#63 Around the Campfire; The Anthropocene and Ozymandias

Much has been made lately of the so-called Anthropocene—the idea that Homo sapiens has so taken over and modified Earth that we need a new name for our geological age instead of the outmoded Holocene. One remorseless Anthropoceniac writes, “Nature is gone… You are living on a used planet. If this bothers you, get over it. We now live in the Anthropocene—a geological era in which Earth’s atmosphere, lithosphere, and biosphere are shaped primarily by human forces.”

One of the reasons given today for renaming the Anthropocene is that we have so impacted all ecosystems on Earth that there is no “wilderness” left. Insofar as I know, other than babbling about “pristine,” “untouched,” and so forth, none of the Anthropoceniacs ever define what they mean by wilderness, which is not surprising in that none of them give a hint for having been in a Wilderness Area or having studied the citizen wilderness preservation movement.

Moreover, they behave as though their claim about wilderness being snuffed is a new insight of their own. In truth, we wilderness conservationists have been speaking out how Homo sapiens has been wrecking wilderness worldwide for one hundred years. Bob Marshall, a founder of The Wilderness Society, warned eighty years ago that the last wilderness of the Rocky Mountains was “disappearing like a snowbank on a south-facing slope on a warm June day.” Congress said in the 1964 Wilderness Act that the country had to act then due to “increasing population, accompanied by expanding settlement and growing mechanization” or we would leave no lands in a natural condition for future generations. My book, Rewilding North America, documents in gut-wrenching detail how Man has been wreaking a mass extinction for the last 50,000 years or so.

Anthropoceniacs do not seem to understand that when we wilderness conservationists talk about Wilderness Areas we are not playing a mind-game of believing that these are pristine landscapes where the hand of Man has never set foot. Although wilderness holds one end of the human-impact spectrum, it is not a single point but rather a sweep of mostly wild landscapes. Over seventy years ago, Aldo Leopold, the father of the Wilderness Area Idea, wisely wrote that “in any practical program, the unit areas to be preserved must vary greatly in size and in degree of wildness” (emphasis added). Senator Frank Church of Idaho was the bill’s floor manager in 1964 when the Wilderness Act became law. He understood as well as anyone what Congress meant with the wording of the Act. Ten years later, in the heated fight for Wilderness Areas on the Eastern National Forests, when the Forest Service “would have us believe that no lands ever subject to past human impact can qualify as wilderness, now or ever,” Church said, “Nothing could be more contrary to the meaning and intent of the Wilderness Act.” The words pristine and purity are not found in the Wilderness Act, which is the best short explanation of wilderness. It seems that intellectual wilderness naysayers, whether wilderness deconstructionists or Anthropoceniacs, if they look at the Wilderness Act at all, see only the ideal definition of wilderness:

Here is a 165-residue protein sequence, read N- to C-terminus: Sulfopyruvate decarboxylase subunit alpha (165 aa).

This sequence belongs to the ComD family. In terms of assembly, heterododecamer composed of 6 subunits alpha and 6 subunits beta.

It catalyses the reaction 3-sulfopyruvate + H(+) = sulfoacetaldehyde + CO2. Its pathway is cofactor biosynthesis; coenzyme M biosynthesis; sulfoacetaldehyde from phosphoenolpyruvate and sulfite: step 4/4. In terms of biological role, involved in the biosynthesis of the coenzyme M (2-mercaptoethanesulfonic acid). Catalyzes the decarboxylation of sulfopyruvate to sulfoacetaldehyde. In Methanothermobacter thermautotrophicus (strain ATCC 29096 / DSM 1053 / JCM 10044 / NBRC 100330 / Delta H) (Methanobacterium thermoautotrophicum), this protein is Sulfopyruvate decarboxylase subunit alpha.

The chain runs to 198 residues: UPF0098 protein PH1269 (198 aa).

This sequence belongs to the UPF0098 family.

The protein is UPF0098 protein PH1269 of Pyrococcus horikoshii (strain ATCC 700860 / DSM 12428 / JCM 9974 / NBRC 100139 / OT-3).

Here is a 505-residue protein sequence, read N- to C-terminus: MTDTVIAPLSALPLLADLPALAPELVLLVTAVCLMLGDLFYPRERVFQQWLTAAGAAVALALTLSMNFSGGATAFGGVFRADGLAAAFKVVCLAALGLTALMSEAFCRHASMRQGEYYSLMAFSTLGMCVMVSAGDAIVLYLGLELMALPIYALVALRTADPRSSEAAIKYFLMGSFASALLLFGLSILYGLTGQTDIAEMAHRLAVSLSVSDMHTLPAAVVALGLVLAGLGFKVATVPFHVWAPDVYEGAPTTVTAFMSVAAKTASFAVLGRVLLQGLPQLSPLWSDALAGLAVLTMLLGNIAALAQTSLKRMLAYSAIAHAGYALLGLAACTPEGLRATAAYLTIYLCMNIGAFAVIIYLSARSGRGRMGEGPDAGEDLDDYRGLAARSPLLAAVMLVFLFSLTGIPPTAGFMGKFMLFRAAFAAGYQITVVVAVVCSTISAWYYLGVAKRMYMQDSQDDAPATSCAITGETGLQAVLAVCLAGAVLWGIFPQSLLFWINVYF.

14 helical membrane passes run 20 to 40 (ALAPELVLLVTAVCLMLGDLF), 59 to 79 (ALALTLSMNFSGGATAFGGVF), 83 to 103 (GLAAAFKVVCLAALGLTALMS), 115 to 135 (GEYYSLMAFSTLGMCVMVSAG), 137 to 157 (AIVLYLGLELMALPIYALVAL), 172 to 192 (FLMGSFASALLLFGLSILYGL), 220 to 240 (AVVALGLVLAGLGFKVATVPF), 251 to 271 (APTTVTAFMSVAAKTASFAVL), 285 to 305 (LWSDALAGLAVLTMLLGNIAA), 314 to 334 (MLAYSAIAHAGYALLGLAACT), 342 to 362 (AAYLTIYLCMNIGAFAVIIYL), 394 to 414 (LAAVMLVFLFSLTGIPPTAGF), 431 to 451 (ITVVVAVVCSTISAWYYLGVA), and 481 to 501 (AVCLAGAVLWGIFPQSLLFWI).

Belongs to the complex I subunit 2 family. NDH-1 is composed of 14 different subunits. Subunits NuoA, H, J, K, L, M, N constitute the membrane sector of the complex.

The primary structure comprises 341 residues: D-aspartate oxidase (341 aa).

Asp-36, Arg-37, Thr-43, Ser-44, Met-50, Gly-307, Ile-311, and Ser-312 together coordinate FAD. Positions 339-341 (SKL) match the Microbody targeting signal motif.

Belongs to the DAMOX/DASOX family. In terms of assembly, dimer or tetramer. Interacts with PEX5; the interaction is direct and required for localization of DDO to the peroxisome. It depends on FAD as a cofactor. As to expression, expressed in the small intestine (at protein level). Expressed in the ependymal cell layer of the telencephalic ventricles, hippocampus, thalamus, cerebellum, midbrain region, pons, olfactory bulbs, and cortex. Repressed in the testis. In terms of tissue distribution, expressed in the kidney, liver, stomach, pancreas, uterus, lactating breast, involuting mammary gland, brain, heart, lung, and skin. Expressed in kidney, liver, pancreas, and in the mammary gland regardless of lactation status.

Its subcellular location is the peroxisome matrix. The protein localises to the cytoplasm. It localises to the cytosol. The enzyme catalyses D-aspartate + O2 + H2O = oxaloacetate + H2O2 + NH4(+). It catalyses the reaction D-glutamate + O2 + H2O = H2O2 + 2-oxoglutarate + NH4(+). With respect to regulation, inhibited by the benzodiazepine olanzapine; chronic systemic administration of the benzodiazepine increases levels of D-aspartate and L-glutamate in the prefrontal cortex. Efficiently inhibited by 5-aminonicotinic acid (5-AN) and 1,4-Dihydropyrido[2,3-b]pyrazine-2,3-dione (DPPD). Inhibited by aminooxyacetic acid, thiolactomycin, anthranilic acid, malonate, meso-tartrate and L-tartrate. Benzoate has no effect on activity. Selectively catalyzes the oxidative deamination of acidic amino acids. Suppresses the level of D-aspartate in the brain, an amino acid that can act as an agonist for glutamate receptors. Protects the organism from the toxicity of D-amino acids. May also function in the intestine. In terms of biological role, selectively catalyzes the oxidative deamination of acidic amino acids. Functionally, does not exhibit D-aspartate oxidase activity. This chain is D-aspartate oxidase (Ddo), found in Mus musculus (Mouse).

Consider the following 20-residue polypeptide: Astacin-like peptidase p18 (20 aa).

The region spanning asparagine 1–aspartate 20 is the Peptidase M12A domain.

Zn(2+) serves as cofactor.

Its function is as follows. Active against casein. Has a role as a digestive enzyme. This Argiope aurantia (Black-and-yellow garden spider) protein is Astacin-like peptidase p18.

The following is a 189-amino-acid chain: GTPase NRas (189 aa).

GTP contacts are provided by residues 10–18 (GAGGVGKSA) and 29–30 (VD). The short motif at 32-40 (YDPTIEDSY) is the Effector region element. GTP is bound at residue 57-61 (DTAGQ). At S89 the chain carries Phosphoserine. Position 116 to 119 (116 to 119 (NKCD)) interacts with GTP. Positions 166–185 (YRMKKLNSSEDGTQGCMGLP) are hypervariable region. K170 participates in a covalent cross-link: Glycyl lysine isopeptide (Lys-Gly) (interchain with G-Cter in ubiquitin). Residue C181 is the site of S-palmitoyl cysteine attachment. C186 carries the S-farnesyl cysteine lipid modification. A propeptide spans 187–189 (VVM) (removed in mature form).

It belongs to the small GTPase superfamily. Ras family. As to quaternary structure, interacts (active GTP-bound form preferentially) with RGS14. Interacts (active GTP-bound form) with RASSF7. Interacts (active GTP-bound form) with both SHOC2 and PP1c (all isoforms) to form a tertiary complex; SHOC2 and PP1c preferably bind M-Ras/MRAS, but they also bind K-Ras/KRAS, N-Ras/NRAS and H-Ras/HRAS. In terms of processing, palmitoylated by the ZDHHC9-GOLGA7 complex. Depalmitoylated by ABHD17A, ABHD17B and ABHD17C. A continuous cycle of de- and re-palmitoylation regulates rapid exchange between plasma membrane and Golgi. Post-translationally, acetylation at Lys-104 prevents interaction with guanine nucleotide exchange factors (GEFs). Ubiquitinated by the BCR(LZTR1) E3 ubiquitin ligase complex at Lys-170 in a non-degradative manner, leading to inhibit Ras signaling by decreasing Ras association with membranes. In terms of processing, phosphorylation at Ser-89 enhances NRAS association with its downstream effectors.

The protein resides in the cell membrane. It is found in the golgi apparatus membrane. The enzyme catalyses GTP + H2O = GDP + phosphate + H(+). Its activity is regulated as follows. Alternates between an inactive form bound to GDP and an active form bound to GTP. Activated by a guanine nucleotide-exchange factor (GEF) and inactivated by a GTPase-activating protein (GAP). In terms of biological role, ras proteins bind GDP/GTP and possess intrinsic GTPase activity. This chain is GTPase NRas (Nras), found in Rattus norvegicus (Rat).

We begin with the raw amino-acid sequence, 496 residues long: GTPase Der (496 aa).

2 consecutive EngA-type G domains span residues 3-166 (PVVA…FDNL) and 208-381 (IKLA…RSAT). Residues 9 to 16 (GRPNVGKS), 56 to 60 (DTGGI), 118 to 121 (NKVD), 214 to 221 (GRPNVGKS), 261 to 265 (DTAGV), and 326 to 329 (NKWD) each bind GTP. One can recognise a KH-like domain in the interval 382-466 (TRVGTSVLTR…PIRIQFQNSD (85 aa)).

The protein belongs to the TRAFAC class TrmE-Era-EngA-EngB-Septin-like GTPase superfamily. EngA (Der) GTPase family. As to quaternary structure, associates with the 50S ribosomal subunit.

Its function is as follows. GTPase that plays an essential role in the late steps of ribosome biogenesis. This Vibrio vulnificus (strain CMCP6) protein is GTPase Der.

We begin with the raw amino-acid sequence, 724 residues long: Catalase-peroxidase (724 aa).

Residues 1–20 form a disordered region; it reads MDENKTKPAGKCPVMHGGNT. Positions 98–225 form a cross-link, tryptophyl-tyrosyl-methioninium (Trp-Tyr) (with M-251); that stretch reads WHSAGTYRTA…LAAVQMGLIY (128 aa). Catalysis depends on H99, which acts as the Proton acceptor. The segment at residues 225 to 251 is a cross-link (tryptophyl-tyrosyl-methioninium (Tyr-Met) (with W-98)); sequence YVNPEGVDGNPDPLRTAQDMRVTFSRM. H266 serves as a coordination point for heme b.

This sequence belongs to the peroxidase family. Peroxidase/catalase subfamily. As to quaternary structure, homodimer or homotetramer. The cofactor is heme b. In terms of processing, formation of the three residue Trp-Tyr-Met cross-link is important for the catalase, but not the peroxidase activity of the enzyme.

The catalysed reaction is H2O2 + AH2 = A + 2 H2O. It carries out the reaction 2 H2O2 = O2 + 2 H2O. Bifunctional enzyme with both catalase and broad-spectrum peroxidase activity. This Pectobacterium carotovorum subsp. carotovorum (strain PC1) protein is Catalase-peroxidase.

A wilderness, in contrast with those areas where man and his works dominate the landscape, is hereby recognized as an area where the earth and its community of life are untrammeled by man, where man himself is a visitor who does not remain.

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